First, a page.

Important Notes - Learn about PEP and PrEP: If you think that you've been recently exposed to HIV (i.e. within 72 hours), seek out PEP (Post-Exposure Prophylaxis). It's a month-long treatment to prevent HIV infection after exposure, and it may be available in your city. Take PEP as soon as possible. For more information, click here. If you are at risk of HIV exposure, seek out PrEP (Pre-Exposure Prophylaxis). It's a daily oral pill that can prevent HIV infection before exposure. To learn more about PrEP, click here.

Laws & Social Stigmas[edit]

There are no restrictions based on HIV status if you want to enter Mexico or live in Mexico.[3] However, before couples get married in Mexico, they are required to be tested for STDs. If an STD is found, the partner must sign a waiver saying that they are aware that their partner has an STD.

Regarding HPV, according to the HPV Information Centre, "Cervical cancer ranks as the 2nd most frequent cancer among women in Mexico and the 1st most frequent cancer among women between 15 and 44 years of age. About 5.1% of women in the general population are estimated to harbour cervical HPV-16/18 infection at a given time, and 65.1% of invasive cervical cancers are attributed to HPVs 16 or 18."[4]

What to Get & Where to Get It[edit]

Costs[edit]

Medications & Vaccines[edit]

Laws & Social Stigmas[edit]

What to Get & Where to Get It[edit]

  • For yeast infections ("infección vaginal por levaduras" in Spanish), you can buy Alfumet, Afungil or Dofi, which are all versions of Fluconazole, at local pharmacies. No prescription is needed. The HPV vaccine is available in Mexico, and in 2011 the government issued a nationwide program to vaccinate all 9 year old girls. There is no currently no PreP in Mexico. However, for people with HIV/AIDS, if they cannot pay for their care, the Mexican government provides complete access to antiretroviral therapy. For those who can pay for their care, there are specialist centers, organizations and other options.
  • For treatment of gonorrhea, chlamydia or syphilis, you'll need to first visit a doctor.
  • There has been an HPV vaccination program in Mexico since 2008. It targets girls at at age 10.[5]
  • There is currently no national PrEP program in Mexico.[6]

Costs[edit]

Menstruation[edit]

Note: In addition to pads and tampons, you can also use menstrual cups and menstrual underwear for your period. To learn more about menstrual cups, click here. To learn more about menstrual underwear, click here.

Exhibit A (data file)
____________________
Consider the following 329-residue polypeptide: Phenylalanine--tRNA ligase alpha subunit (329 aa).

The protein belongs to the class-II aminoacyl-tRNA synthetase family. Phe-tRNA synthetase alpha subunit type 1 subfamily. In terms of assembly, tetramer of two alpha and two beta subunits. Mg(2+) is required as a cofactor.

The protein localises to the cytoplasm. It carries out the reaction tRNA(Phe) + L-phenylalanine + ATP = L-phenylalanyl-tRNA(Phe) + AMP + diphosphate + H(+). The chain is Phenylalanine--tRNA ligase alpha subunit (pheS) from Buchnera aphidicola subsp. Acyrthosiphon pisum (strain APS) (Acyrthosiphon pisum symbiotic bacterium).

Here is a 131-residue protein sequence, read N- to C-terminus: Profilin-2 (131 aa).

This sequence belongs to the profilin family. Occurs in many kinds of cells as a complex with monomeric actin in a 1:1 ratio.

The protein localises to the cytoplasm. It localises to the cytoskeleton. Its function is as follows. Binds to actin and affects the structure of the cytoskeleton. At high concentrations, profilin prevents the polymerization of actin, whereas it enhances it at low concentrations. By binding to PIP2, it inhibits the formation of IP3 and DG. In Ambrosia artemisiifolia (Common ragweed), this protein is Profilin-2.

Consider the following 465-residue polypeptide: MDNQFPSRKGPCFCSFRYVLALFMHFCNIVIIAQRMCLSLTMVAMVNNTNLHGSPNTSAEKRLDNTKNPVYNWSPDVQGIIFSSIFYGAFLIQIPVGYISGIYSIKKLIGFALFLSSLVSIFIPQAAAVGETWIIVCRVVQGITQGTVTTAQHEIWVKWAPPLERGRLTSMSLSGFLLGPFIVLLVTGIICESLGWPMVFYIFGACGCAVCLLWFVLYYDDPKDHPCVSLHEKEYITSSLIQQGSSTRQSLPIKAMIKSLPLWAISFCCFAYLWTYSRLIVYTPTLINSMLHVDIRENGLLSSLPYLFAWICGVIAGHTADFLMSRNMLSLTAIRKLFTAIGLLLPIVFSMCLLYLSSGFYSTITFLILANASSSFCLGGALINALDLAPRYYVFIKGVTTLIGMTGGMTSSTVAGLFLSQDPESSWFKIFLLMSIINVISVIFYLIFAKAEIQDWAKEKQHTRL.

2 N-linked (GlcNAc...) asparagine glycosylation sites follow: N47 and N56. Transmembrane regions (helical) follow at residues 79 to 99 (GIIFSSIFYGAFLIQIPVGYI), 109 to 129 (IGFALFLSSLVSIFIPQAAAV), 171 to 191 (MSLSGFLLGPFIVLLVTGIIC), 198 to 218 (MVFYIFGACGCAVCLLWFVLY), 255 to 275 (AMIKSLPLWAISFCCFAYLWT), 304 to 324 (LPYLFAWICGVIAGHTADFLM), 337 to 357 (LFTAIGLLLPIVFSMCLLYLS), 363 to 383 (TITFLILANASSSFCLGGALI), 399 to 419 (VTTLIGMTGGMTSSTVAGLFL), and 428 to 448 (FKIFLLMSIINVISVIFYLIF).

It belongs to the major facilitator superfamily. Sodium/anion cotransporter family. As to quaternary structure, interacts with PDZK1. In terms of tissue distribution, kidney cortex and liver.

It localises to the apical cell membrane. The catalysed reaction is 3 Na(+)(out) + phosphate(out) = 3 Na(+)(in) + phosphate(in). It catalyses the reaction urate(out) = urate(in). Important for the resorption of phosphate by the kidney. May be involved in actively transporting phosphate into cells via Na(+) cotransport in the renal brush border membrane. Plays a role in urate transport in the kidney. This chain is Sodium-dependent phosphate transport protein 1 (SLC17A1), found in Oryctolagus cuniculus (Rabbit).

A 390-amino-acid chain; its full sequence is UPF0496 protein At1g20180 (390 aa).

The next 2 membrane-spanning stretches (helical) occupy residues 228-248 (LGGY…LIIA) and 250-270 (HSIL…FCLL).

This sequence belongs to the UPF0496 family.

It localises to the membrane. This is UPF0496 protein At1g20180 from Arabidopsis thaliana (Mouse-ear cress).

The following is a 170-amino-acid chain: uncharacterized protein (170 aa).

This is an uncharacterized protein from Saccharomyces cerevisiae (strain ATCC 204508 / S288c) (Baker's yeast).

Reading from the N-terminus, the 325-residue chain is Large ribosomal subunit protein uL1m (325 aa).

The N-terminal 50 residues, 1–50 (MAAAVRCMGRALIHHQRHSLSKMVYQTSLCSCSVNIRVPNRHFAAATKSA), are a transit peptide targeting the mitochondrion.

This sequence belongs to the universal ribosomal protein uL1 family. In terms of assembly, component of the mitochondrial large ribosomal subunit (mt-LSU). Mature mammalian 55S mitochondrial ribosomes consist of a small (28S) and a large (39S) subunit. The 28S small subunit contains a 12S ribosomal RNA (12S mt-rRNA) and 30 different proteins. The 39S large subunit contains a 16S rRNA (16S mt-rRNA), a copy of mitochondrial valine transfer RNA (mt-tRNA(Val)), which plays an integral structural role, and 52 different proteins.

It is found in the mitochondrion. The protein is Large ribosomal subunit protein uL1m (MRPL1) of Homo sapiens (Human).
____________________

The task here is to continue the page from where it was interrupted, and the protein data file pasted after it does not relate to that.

Laws & Social Stigmas[edit]

What to Get & Where to Get It[edit]

While pads are easier to find, you should be able to find tampons at most major supermarkets (with and without applicators). It's supposed to be more difficult to "Super Plus" tampons, but they may be available at Mega supermarkets. As for menstrual cups, you can purchase Lunette from Alternatives Ecologicas. There are no local sellers of DivaCup, Mooncup or LadyCup in Mexico, so those brands should be purchased online.

Costs[edit]

Gynecological Exams[edit]

Laws & Social Stigmas[edit]

What to Get & Where to Get It[edit]

Costs[edit]

Pregnancy[edit]

Laws & Social Stigmas[edit]

What to Get & Where to Get It[edit]

Costs[edit]

Abortion[edit]

Important Note: There are two main types of abortions: medical (also known as the "abortion pill") and surgical (also known as "in-clinic"). For medical abortions, you take a pill to induce abortion. For surgical abortions, a procedure is performed to induce abortion. For general information about medical and surgical abortions, click here.

Laws & Social Stigmas[edit]

Abortion law in Mexico City is the most liberal in all of Mexico. In Mexico City, you can get an abortion within the first 12 weeks of pregnancy (i.e. first trimester). However, in all other 31 states of Mexico, abortion is only permitted for rape victims. Some states also allow abortion in cases of genetic malformation of the baby, but exact laws vary.

What to Get & Where to Get It[edit]

You can get Misoprostol (the abortion pill), which is registered as Cytotec, Artrotec and Cyrux. They tend to be expensive but can be found in most pharmacies in Mexico City.

Public Clinics[edit]

  • If you are interested in public abortion clinics, there are 13 clinics run by the Mexican Ministry of Health in the Mexico City area. Check out the Ministry's website for details: http://ile.salud.df.gob.mx/directorio-clinicas-interrupcion-legal-del-embarazo/. Note that the website is Spanish but can be translated into English in the Google Chrome browser. Below, here is the public clinic list as of July 2016:
  • Health Center T-III Cuajimalpa - Av., And Cda. Juarez s / n Col. Cuajimalpa, Del. Cuajimalpa. CP. 5000
  • Community Clinic - Santa Catarina Street Nuevo Leon Mz. 38, Lt. Col. 9. Miguel de la Madrid. Of Iztapalapa. CP. 09698